Over the last 40 years, cars on the U.S. market have gained about 100 horsepower on average, while simultaneously improving fuel economy by 10 miles per gallon and adding previously unimaginable creature comforts, reliability and safety features. But compared to the advances in computing and communications over the same period, the car's impressive engineering accomplishments seem pretty pedestrian. As the term"disruption" is increasingly thrown around, the reality that the car hasn't fundamentally changed in a century seems to be weighing on the minds of many. A wave of public and political enthusiasm for all kinds of electric car projects, beginning in the mid-2000s and culminating in the market's messianic fervor for Tesla, was the first sign of this great expectation.
More recently, as the limitations of electric vehicles have become more obvious (and concerns about "peak oil" and energy dependence have receded), focus has shifted from drive-train innovation to a broader disruption of automotive ownership. Leveraging the mobile-phone revolution, companies such as Uber, Taxi Magic and Lyft are improving consumer access to mobility by connecting them with established professional car services and, increasingly, peer-to-peer ride sharing. If you've had fewer speeding tickets than this blogger, you can even rent cars from private owners who want help making payments via RelayRides, a kind of Airbnb for cars.
The real possibility that these companies can "disrupt" the concept of car-buying by making access a real alternative to owning is a compelling story. But news that Uber is angling for avaluation of more than $10 billion in talks with Wall Street raises the specter of Tesla-style overenthusiasm. Forget the "tech bubble" talk, the reasons to avoid overvaluing these companies has everything to do with the auto industry.
First, inconsistent demand for new cars from younger buyers in developed markets is already pushing the more prescient automakers into the car-sharing business. Especially when it comes to so-called green "compliance cars" that get media kudos but evade buyers, the notion of turning cars that won't sell at a profit into revenue streams is extremely attractive. That's what Daimler did in 2008 by creating Car2Go, a mobile service that lets drivers find Smart and (Tesla-powered) Smart Electric Drive cars scattered around San Diego, Seattle and other cities. Here in Portland, Oregon, Car2Go appears to have single-handedly rehabilitated the Smart Car's image from overpriced oddity to unique and beloved semi-public utility.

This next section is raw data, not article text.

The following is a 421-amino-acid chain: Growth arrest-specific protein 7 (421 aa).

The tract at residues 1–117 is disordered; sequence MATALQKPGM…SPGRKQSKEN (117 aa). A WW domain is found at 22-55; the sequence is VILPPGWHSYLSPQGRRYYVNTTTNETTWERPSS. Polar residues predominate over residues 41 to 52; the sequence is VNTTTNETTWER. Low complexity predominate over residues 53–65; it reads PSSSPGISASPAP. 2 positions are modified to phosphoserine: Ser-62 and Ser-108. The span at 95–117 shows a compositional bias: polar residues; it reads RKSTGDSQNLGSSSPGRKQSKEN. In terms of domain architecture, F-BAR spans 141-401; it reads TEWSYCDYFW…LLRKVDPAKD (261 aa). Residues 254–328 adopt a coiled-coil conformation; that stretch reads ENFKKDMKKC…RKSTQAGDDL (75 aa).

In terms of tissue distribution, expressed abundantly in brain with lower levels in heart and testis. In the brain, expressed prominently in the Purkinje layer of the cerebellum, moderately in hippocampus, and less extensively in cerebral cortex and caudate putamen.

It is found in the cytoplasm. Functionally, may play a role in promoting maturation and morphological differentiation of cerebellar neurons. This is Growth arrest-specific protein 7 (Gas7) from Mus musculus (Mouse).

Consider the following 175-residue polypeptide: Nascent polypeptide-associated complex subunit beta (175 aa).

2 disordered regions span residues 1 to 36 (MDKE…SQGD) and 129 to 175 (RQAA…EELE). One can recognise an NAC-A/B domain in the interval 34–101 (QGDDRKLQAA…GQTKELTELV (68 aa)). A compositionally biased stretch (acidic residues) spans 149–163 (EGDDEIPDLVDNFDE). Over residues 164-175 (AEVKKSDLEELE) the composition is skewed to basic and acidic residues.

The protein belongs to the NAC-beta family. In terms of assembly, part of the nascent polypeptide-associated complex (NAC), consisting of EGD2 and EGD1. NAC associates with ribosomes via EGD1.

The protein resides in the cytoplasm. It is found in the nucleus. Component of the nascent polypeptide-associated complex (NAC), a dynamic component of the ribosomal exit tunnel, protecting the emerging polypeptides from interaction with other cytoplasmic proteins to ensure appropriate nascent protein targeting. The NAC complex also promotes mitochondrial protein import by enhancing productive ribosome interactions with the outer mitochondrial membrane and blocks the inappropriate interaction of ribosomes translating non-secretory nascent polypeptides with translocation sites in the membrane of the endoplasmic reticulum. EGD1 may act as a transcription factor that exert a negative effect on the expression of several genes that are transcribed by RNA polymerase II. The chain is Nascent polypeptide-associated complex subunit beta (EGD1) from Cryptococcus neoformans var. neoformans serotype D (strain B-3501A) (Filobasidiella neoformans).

As with the emerging mix of hybrid, electric, diesel, natural-gas and improved internal-combustion vehicles, no single player seems likely to single-handedly dominate the "mobility access" business in the short term. Rather, a mix of driver-service, peer-to-peer car-share and drop-and-ride, operated by automakers and traditional car rental companies, will probably grow together with the new Silicon Valley upstarts for at least some time, as companies with more footprint and (in theory anyway) experience serving mobility consumers adapt to the changing market.
So while I can't say whether Uber is worth billions, I'm fairly certain it isn't going to remake the auto industry. The real game changer, still and always, is the self-driving car. Mobility startups will play a crucial transitional role, but they seem fated to ultimately be mere flies on the windshield of the autonomous car revolution. That transformation, slated to begin around 2020 according to some manufacturers, will complete the triumph of access to private mobility over ownership. After all, why go through the struggle of purchasing a car when the one you want at a given moment can drive itself to you?
In light of the real technological opportunities in private mobility, overvaluing Uber could be like betting too big on a horse-sharing app just as Henry Ford was just about to start on the Model T.
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